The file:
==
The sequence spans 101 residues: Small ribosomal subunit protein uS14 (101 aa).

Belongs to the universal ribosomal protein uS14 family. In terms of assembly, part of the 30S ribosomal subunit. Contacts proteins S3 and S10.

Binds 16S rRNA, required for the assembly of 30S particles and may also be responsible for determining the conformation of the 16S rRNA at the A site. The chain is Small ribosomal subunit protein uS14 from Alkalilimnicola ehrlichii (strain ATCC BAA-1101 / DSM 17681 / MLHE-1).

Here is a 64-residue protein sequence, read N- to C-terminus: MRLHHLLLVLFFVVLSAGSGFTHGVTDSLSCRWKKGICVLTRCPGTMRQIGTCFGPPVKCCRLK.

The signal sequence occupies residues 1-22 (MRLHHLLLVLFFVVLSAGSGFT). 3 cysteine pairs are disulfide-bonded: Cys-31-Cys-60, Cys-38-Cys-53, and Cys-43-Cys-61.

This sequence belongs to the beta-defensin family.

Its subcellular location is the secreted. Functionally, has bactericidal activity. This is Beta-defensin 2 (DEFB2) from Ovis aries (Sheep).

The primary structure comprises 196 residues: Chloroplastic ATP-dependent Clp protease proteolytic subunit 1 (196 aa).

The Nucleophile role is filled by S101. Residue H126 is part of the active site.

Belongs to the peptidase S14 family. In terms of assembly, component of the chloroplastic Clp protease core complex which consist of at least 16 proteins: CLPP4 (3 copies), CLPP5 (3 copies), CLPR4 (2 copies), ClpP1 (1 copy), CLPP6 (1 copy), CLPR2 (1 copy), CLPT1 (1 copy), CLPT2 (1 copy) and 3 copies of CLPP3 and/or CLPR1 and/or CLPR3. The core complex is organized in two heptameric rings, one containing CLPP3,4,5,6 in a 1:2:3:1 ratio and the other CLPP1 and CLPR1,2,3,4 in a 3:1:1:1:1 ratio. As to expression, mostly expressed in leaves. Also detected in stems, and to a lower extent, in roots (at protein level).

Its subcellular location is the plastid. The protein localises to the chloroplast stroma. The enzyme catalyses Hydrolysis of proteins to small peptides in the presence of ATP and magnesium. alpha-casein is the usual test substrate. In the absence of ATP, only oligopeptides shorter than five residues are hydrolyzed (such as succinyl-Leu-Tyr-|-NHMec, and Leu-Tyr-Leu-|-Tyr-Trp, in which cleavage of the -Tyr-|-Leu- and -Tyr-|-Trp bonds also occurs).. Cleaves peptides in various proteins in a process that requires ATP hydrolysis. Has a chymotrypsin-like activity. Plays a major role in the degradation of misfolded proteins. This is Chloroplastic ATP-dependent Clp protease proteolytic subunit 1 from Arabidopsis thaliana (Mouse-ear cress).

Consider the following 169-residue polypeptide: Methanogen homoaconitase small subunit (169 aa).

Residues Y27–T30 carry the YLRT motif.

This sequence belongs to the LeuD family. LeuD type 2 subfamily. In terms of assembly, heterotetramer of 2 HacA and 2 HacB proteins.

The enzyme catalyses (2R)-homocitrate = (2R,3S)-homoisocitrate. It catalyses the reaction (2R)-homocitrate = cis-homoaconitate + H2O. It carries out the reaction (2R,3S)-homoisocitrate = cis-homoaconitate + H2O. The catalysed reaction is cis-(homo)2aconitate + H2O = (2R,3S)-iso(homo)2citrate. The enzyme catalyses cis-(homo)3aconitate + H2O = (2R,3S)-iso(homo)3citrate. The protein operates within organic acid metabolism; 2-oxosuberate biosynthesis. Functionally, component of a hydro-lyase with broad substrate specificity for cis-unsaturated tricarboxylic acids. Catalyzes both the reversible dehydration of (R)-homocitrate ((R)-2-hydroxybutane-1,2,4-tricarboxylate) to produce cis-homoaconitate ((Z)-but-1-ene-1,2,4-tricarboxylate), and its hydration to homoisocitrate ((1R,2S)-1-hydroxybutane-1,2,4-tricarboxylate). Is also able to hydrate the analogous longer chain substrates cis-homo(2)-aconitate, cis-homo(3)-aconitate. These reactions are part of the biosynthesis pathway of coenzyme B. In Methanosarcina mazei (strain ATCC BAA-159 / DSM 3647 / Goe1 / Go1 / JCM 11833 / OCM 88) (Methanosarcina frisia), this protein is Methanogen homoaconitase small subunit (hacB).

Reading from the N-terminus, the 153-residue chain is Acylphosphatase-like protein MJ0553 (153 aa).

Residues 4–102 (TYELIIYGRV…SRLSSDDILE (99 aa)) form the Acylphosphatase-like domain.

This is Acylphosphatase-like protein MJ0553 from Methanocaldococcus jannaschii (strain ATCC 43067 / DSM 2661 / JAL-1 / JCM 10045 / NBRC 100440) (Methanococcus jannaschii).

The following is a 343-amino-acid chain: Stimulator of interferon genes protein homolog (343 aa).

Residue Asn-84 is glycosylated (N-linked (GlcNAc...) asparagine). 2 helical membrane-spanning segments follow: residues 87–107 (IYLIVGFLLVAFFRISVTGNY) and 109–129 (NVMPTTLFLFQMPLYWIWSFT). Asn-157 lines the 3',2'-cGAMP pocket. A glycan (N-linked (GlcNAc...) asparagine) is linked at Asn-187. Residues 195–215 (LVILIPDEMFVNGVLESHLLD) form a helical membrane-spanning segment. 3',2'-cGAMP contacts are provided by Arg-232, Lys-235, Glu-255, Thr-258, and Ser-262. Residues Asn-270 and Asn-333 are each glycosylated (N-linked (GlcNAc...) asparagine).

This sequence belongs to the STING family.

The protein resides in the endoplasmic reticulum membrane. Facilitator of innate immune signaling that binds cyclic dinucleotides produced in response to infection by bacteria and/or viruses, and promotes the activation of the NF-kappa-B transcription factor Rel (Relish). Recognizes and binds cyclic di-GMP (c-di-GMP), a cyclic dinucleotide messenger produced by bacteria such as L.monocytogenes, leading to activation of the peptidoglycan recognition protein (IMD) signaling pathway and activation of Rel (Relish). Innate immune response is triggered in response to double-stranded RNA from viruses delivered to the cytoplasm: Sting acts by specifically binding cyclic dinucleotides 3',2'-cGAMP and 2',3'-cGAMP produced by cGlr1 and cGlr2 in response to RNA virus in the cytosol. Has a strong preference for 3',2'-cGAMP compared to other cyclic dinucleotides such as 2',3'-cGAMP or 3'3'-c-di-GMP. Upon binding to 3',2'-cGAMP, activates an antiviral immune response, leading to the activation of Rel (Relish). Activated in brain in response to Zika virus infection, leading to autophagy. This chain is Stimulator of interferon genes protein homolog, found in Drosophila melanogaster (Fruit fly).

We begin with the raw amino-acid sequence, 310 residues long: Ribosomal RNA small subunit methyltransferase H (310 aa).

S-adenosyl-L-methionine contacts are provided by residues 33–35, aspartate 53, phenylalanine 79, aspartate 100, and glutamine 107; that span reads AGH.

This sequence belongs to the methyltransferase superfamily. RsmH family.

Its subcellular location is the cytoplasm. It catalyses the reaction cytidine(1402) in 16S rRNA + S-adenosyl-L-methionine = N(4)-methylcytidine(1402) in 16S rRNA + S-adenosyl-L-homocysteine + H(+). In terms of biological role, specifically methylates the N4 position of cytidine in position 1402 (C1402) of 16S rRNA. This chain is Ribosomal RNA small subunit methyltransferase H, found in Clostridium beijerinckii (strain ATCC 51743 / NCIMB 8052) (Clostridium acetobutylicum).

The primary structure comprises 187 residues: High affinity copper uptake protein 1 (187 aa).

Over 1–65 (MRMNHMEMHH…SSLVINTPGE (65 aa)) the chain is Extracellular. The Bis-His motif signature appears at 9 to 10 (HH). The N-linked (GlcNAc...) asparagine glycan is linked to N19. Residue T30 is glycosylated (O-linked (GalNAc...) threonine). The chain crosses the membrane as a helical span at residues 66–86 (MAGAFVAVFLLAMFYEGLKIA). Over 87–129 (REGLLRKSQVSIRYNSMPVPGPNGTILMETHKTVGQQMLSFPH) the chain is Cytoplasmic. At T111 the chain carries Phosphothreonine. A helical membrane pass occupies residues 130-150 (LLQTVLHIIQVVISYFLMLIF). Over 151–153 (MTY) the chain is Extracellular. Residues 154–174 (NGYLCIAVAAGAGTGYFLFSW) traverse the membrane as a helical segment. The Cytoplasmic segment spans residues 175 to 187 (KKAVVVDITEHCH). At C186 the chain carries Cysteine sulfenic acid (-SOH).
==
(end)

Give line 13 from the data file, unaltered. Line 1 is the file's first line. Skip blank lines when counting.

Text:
Residues Y27–T30 carry the YLRT motif.